Read this full article by Sutter Health President and CEO Sarah Krevans on the American Telemedicine blog.

Hungry People Fed through Food Waste Reduction Pilot

Posted on Sep 1, 2020 in Affiliates, Alta Bates Summit Medical Center, Eden Medical Center, Innovation, Memorial Hospital, Los Banos, Memorial Medical Center, Mills-Peninsula Health Services, People, Scroll Images, Sutter Amador Hospital, Sutter Auburn Faith Hospital, Sutter Davis Hospital, Sutter Delta Medical Center, Sutter Medical Center, Sacramento, Sutter Roseville Medical Center, Sutter Solano Medical Center, Sutter Tracy Hospital

35,000 meals donated in first seven months of project

SACRAMENTO, Calif. –In its first seven months, a pilot project involving 14 Sutter hospitals reduced food waste and fed the hungry by donating nearly 35,000 meals to 17 local nonprofits. The effort comes at a critical time as increasing numbers of people experience food insecurity due to the pandemic-induced economic downturn.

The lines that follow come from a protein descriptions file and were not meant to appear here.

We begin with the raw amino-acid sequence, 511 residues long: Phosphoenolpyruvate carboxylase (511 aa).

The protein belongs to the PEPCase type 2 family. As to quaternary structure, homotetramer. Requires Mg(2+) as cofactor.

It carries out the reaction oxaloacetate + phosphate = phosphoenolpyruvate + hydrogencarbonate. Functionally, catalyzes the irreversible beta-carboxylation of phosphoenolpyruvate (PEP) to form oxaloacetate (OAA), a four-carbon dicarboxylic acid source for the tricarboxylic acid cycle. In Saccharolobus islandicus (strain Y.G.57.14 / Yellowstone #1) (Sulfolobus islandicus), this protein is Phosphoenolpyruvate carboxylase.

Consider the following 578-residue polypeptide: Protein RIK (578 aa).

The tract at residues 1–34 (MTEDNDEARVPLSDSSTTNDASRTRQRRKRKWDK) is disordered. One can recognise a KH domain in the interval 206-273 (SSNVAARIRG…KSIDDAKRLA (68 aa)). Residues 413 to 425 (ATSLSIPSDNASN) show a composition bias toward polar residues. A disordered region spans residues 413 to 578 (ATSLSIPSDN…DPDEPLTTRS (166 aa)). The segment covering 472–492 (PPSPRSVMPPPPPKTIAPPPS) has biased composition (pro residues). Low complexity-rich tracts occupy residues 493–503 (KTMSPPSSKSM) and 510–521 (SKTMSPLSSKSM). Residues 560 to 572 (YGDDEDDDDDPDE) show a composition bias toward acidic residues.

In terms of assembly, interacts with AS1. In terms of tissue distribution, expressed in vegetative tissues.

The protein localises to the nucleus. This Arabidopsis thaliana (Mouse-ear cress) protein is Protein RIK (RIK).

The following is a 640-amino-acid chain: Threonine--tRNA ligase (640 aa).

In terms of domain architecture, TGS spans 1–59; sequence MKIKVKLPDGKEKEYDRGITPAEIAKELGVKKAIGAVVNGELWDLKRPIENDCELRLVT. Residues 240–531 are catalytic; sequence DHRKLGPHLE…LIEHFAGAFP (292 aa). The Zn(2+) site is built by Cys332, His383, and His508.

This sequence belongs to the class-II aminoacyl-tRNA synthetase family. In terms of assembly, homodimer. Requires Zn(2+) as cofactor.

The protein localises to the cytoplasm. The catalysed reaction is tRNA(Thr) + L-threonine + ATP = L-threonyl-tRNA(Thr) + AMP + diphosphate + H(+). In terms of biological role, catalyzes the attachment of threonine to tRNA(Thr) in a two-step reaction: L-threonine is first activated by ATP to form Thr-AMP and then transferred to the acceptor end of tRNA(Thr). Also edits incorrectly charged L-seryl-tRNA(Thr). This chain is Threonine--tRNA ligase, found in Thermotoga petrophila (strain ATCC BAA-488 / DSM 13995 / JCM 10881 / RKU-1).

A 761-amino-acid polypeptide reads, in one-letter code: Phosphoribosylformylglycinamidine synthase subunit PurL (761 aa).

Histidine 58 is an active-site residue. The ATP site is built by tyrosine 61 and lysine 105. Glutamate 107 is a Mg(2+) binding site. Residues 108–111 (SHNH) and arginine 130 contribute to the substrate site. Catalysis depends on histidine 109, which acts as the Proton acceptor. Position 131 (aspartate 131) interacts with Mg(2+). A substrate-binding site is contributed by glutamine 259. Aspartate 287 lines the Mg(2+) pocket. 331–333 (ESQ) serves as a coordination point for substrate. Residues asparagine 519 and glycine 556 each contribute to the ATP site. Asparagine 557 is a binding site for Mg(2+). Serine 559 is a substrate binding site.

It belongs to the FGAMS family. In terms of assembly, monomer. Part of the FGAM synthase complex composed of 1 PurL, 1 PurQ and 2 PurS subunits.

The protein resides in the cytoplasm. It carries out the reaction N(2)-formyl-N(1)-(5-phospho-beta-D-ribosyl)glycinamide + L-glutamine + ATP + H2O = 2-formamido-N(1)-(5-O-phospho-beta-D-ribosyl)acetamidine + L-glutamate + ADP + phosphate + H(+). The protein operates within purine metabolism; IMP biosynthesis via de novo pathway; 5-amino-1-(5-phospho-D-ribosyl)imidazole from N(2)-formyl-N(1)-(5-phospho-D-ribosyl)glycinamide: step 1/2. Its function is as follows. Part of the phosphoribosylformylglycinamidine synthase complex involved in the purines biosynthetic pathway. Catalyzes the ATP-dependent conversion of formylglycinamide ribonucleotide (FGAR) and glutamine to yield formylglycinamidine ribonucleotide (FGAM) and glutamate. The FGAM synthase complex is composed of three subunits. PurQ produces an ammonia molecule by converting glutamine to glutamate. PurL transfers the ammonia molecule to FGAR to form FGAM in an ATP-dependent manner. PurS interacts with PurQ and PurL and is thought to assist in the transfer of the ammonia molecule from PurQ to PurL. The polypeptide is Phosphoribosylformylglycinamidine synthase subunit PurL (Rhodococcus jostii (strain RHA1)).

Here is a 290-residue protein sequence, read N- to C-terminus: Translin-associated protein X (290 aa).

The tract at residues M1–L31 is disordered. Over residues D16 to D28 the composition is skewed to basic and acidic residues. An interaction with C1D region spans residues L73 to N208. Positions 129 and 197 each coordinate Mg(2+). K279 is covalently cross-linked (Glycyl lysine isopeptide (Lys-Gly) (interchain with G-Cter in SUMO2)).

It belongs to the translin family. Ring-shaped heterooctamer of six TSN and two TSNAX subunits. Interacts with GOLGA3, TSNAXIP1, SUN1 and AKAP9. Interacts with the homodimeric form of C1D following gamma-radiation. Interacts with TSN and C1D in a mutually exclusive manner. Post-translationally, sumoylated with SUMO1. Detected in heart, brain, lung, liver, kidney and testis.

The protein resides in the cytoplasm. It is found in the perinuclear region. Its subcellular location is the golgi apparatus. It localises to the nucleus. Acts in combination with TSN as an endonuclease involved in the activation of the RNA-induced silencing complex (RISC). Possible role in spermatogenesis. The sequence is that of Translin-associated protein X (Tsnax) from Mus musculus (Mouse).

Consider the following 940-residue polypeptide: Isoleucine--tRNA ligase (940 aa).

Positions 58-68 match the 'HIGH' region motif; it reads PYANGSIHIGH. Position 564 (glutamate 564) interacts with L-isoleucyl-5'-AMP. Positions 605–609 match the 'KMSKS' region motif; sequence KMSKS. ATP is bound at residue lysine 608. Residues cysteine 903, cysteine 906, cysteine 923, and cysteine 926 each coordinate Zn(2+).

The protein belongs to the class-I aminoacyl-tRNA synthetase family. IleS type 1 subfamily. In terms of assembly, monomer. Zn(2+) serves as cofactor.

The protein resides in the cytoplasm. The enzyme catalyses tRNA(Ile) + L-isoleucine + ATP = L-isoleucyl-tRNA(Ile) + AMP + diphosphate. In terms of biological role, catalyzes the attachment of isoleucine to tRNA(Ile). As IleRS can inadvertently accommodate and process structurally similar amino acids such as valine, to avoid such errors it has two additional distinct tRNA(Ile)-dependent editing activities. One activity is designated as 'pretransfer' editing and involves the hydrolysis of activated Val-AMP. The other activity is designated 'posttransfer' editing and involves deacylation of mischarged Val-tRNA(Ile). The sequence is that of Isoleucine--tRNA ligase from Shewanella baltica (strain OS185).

Last January, 10 hospitals in Sutter Health’s integrated network launched a collaboration with nonprofit Health Care Without Harm to implement the program, which is partially funded by a grant from the Department of Resources Recycling and Recovery (CalRecycle) through California Climate Investments. Over the summer, an additional four Sutter hospitals joined in Sutter’s efforts.

“From our earliest days, Sutter Health’s network has provided access to high-quality, affordable medical care in our facilities – but we’ve also been deeply invested in the health and wellbeing of our broader communities,” says Chief Medical Officer Stephen H. Lockhart, M.D., Ph.D., executive sponsor of Sutter Health’s Environmental Stewardship program. “The teams behind this project with Copia and Health Care Without Harm are putting our values into action by leveraging innovation to not only reduce our environmental footprint, but also help feed community members in need.”